Karin Gottshall is the author of the poetry collection Crocus (Fordham University Press, 2007), and the chapbook Flood Letters (Argos Books, 2011). Her poems and stories have appeared in FIELD, Harvard Review, The Gettysburg Review, Drunken Boat, and elsewhere. She lives in Vermont and teaches at Middlebury College.
The Victorian Age
One thousand lockets minus a lace handkerchief
equal a flock of passenger pigeons, each
carrying a Valentine heart. Seven hundred
ladies’ gloves plus a fishing village
amount to one temperamental swan and a missing
engagement ring. The alphabet backwards
equals the cemetery on the hill. Marzipan
equals almonds, eggs, sugar, and a scullery maid
weeping into her apron. We’ve lost count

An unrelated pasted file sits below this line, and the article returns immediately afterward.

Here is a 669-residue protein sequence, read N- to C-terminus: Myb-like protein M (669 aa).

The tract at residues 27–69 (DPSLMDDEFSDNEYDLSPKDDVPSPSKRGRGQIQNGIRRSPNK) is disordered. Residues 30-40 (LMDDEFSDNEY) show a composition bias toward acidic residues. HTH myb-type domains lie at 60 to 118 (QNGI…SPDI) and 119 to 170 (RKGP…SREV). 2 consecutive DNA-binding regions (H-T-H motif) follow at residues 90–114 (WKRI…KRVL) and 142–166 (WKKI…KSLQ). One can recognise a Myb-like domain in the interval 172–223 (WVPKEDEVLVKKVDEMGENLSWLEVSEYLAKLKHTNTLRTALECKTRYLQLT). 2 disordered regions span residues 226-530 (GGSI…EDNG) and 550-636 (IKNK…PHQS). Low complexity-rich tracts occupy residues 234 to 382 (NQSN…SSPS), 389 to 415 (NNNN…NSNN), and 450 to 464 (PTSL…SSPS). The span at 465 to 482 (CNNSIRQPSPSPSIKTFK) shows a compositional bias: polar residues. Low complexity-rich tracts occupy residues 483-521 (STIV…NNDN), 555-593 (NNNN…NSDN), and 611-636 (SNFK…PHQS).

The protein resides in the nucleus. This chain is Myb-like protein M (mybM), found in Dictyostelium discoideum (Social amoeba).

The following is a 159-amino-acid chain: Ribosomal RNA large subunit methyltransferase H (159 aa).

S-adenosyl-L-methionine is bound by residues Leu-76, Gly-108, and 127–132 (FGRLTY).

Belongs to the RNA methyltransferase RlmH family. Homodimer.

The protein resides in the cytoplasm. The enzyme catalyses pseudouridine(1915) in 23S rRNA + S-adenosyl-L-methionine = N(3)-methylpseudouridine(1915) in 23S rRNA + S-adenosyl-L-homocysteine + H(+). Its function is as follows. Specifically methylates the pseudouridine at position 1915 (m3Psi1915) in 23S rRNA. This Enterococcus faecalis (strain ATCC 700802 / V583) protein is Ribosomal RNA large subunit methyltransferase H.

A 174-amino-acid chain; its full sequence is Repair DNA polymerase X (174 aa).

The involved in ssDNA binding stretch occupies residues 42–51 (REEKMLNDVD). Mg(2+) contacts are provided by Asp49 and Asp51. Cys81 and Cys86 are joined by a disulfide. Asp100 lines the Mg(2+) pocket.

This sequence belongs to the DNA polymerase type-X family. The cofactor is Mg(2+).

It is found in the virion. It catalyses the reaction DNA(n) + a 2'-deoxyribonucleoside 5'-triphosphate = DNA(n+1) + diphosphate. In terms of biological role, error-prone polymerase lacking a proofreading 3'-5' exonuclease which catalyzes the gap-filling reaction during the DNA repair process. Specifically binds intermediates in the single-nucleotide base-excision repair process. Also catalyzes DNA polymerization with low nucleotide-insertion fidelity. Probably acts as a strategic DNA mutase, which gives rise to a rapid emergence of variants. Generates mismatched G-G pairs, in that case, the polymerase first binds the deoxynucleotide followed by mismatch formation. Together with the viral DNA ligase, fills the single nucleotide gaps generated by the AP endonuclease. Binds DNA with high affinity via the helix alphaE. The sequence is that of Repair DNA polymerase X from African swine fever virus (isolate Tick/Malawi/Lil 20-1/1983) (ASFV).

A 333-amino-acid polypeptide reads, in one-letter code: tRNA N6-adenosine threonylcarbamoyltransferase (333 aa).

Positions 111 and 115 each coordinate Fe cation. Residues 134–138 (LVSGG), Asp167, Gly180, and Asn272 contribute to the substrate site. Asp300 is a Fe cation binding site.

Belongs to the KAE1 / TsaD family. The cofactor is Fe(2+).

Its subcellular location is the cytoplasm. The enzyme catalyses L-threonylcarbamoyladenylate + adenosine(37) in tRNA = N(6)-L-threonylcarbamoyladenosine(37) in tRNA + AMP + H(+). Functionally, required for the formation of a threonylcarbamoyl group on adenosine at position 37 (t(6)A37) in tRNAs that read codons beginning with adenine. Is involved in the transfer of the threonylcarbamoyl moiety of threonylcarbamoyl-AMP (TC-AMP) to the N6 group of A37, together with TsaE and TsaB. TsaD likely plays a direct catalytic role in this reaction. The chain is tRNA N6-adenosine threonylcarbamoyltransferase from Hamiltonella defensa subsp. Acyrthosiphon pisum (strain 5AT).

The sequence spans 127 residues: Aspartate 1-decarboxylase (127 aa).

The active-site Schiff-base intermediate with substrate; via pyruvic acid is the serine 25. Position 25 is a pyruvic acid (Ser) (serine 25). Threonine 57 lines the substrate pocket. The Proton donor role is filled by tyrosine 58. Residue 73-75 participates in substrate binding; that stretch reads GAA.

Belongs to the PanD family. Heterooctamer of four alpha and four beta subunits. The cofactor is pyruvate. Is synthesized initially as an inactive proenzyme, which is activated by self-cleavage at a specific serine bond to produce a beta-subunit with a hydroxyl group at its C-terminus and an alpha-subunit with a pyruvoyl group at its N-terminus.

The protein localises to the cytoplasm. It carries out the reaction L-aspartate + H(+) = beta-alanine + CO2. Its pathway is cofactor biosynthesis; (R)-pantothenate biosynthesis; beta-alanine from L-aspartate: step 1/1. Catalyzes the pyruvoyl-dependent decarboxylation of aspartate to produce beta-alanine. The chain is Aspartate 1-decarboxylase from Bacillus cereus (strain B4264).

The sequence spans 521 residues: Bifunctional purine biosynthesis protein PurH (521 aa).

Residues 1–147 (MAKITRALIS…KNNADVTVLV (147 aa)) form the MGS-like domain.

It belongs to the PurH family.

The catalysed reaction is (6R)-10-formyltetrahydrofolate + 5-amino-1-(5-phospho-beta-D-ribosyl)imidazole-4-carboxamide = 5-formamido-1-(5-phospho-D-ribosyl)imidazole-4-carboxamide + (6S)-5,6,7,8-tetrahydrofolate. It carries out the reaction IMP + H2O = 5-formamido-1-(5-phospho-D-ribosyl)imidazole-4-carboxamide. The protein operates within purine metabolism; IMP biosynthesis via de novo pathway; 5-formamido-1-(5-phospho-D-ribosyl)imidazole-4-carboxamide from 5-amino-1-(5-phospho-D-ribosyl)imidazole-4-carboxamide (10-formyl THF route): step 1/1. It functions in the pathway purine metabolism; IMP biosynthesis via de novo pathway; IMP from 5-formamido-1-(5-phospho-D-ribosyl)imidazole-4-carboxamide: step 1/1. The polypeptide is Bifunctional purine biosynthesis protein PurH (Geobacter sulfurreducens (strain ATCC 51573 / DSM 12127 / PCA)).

of cravats, hair brooches, and riding boots, traded
a deck of cards for two gentlemen playing
at charades. Top hats can be added to tapioca—
flavor with rum. Two hundred and fifty
petticoats multiplied by twelve chimneysweeps
equal a shattered femur. One locomotive
plus a dozen headmasters come to a bakery
on Easter morning: hot cross buns with currants.
A dirge equals a dirge. Twenty-seven
daguerreotypes times three overwrought aviaries
are a solar eclipse. Christmas divided by deep mourning
equals burnt porridge. Thirteen hundred orphans left over.